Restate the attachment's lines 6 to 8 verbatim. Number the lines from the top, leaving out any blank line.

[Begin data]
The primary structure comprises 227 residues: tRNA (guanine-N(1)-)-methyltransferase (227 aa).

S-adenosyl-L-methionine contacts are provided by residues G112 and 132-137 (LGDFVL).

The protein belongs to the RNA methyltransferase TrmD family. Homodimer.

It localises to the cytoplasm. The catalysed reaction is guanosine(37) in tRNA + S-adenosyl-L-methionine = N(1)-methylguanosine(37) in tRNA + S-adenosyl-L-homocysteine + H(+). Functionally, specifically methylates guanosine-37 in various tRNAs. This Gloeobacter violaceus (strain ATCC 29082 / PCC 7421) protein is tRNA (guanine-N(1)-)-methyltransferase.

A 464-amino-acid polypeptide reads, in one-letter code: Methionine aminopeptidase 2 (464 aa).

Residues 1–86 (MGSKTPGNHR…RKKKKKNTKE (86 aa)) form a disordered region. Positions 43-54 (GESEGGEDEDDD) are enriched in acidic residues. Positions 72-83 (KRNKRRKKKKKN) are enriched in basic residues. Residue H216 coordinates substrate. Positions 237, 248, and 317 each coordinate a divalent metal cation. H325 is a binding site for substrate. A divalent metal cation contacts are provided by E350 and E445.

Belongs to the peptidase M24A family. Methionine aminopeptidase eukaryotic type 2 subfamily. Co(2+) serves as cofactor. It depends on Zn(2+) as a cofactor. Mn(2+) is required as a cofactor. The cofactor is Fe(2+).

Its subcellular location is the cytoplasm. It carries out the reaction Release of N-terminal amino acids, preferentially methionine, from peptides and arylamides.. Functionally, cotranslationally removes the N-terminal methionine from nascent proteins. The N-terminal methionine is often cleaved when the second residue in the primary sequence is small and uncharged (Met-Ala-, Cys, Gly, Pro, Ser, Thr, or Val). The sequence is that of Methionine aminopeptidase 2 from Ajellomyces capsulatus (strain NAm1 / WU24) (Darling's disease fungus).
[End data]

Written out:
Residues 1–86 (MGSKTPGNHR…RKKKKKNTKE (86 aa)) form a disordered region. Positions 43-54 (GESEGGEDEDDD) are enriched in acidic residues. Positions 72-83 (KRNKRRKKKKKN) are enriched in basic residues. Residue H216 coordinates substrate. Positions 237, 248, and 317 each coordinate a divalent metal cation. H325 is a binding site for substrate. A divalent metal cation contacts are provided by E350 and E445.

Belongs to the peptidase M24A family. Methionine aminopeptidase eukaryotic type 2 subfamily. Co(2+) serves as cofactor. It depends on Zn(2+) as a cofactor. Mn(2+) is required as a cofactor. The cofactor is Fe(2+).

Its subcellular location is the cytoplasm. It carries out the reaction Release of N-terminal amino acids, preferentially methionine, from peptides and arylamides.. Functionally, cotranslationally removes the N-terminal methionine from nascent proteins. The N-terminal methionine is often cleaved when the second residue in the primary sequence is small and uncharged (Met-Ala-, Cys, Gly, Pro, Ser, Thr, or Val). The sequence is that of Methionine aminopeptidase 2 from Ajellomyces capsulatus (strain NAm1 / WU24) (Darling's disease fungus).